For several years now I have been pursuing a quest to understand better why our species is not, on average, wiser than it is, apparently. With all of the history we have experienced, with all of the science we have learned, with all the cleverness our kind has for solving local (in time and space) problems, you would think that we would have developed greater wisdom than we have in fact. Why haven’t we been able to learn from our mistakes and develop a society that reflects individual and collective wisdom? What I came to realize was that the brain capacity for wisdom (which I have boiled down to: good judgment in complex social issues, strategic thinking, highly developed systems thinking, and strong moral sentiment, coordinated by the most recently evolved patch of prefrontal cortex) was a relatively new emergent capacity coupled with symbolic thinking and language and second order consciousness(conscious of being conscious) for early Homo sapiens. But it was evolved, as Catton notes, to meet the needs of the late Pleistocene existence of our small group-oriented species. It is not, on average, up to the task of modern complex society. One of my main conclusions is that our species is simply not sufficiently wise (or I prefer the term ‘sapient’ to differentiate between a native capacity and an actualized capability) to deal with the world we have created. For a more in-depth treatment of this subject, readers are directed to my working papers at:

It is this lack of inherent wisdom that will keep us, has kept us, from doing the right things to prevent the impending impasse. Catton’s ‘Prognosis for Humanity’, page 206, is alarming.

…with great reluctance and regret, I am compelled to doubt that we can confidently hope to avoid a serious “crash” as the focal human experience of the 21st century—envisioned also as our species having to pass through an ecological “bottleneck”.

This is by far the most explicit statement of what we would call doom of any author in the popular book trade. There have been many writers, especially in the blogosphere, who have expressed similar conclusions. But I have yet to see a writer of some eminence such as Catton go all out and claim that the end is near. Unfortunately, I happen to agree with him.

The question for me is: Will humanity come through this bottleneck with a gene pool competent to meet the challenges of a changed world AND have a stronger native capacity for sapience, for wisdom? Assuming some remnant of humanity does survive, that is no guarantee that our descendants will go on to evolve a better ability to make good, long-term judgments in that future world. Nor are we guaranteed that they will be able to reconstruct anything like modern technology-based society in order to re-achieve a species fitness allowing them to survive and thrive in the very long run.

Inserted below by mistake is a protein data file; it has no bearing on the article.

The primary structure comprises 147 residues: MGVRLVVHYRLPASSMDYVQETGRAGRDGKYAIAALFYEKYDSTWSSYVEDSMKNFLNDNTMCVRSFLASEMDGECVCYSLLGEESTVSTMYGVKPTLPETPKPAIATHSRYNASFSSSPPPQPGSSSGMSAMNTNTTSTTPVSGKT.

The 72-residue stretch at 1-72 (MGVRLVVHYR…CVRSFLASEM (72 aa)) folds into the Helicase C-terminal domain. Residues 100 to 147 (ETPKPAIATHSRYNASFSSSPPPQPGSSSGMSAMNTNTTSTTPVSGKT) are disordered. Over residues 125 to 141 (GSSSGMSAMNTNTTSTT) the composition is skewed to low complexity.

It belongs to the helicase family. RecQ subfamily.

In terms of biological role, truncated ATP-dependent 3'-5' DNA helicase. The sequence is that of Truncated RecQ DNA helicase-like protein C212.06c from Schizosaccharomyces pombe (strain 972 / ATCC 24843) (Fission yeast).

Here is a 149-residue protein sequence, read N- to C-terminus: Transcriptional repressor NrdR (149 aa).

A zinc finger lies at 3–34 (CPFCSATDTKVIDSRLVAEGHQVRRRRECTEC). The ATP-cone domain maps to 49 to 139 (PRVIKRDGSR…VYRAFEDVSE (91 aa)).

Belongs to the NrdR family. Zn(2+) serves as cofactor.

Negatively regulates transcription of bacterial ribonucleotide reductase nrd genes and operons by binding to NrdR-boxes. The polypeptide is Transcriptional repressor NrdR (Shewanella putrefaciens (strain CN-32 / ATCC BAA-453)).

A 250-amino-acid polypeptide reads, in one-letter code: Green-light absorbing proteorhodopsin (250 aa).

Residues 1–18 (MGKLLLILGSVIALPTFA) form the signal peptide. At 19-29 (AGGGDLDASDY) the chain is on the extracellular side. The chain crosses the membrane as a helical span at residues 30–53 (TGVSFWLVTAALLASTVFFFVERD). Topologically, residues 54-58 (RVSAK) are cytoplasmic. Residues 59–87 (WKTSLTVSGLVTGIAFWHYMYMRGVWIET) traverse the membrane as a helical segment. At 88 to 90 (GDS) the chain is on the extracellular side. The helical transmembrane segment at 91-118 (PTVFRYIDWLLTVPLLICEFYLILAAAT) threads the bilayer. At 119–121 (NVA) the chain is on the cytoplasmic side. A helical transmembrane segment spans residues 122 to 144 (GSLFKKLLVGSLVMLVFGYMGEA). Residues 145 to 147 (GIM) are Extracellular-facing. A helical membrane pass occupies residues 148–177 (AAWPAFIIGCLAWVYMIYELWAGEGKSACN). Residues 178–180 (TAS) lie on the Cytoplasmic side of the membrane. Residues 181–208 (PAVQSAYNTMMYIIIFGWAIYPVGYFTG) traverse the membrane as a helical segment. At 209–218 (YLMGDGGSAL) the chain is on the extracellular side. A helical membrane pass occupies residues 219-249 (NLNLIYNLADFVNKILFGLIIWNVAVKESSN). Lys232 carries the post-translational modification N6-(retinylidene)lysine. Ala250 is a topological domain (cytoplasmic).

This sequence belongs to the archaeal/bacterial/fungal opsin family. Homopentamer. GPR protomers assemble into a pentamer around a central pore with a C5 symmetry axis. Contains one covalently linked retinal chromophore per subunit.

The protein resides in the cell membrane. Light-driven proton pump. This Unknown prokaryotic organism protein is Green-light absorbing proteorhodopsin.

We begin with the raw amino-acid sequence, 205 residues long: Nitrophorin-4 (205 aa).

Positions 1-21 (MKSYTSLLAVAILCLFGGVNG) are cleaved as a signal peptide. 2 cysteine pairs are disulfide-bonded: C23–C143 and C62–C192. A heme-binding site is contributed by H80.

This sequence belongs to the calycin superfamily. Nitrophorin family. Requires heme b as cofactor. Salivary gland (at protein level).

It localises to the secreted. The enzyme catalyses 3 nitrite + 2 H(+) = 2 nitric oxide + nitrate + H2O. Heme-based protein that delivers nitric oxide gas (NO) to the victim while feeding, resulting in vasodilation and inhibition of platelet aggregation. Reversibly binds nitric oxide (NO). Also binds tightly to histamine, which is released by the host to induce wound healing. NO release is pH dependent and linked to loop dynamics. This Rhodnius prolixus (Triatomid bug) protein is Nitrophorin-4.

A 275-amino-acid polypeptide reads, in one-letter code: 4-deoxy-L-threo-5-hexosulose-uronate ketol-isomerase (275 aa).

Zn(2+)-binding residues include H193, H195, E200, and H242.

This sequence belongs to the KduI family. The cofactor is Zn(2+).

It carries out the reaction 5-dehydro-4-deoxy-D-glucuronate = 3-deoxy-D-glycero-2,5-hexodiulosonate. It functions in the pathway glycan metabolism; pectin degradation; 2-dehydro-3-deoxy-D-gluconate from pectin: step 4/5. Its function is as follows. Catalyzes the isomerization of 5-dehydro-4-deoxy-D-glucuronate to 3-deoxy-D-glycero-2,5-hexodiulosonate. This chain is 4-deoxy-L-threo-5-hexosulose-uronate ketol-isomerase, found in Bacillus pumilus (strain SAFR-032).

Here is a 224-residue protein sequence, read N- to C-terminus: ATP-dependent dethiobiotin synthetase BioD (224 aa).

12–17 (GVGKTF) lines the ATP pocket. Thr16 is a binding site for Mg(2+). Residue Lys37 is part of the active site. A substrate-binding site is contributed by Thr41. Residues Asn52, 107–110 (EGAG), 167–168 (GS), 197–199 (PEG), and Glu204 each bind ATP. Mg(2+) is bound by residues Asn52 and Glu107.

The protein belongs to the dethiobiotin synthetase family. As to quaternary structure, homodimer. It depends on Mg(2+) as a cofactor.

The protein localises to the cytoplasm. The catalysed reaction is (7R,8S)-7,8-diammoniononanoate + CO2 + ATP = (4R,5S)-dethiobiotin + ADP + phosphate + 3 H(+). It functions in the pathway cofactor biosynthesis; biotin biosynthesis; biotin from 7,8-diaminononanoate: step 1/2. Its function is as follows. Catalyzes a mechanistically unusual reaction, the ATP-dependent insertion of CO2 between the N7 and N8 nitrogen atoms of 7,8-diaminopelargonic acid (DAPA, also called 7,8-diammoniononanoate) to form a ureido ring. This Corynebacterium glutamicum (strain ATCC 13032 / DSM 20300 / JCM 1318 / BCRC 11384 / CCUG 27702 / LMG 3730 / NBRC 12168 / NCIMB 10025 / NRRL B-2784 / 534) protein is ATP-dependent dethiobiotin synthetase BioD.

My only complaint with Catton’s thesis is that he didn’t go far enough in suggesting what those of us who see this coming might do now to save our genus from extinction or, in the case of my concern, to increase the likelihood that our descendants will inherit genetic components leading to higher sapience. He assumes that some humans may survive and the future environment may select for greater wisdom. I’m not so sure that will be the case. His parting words simply express thankfulness that he lived during the epitome of human achievements in science and understanding as well as freedoms to travel the world. My question is: Now what do we do?

I have to applaud Catton for writing so honestly about what he has concluded. I have contemplated writing a book on the evolution of what I call eusapience, true sapience, as the future of the genus HomoHomo eusapiens. Necessarily, the species sapiens must go extinct to allow the rise of a new, wiser, species of humans. And an evolutionary bottleneck would be the most likely mechanism for this to happen. But I have hesitated, realizing this is a message no one wants to hear! Every other author of books on end-of-the-world scenarios at least offers that if we would only come to our senses… the world won’t end. William Catton does not do this. Sorry for the spoiler but you should know in advance. Thus this probably isn’t a book easily digested by everyone, even though I think everyone who believes themselves to be a critical thinker should read it.

The reviewer is an Associate Professor of Computing and Software Systems at the University of Washington Tacoma. He is currently on sabbatical leave studying biophysical economics and energy-related issues at the State University of New York, Environmental Sciences and Forestry in Syracuse NY. His blog is Question Everything at: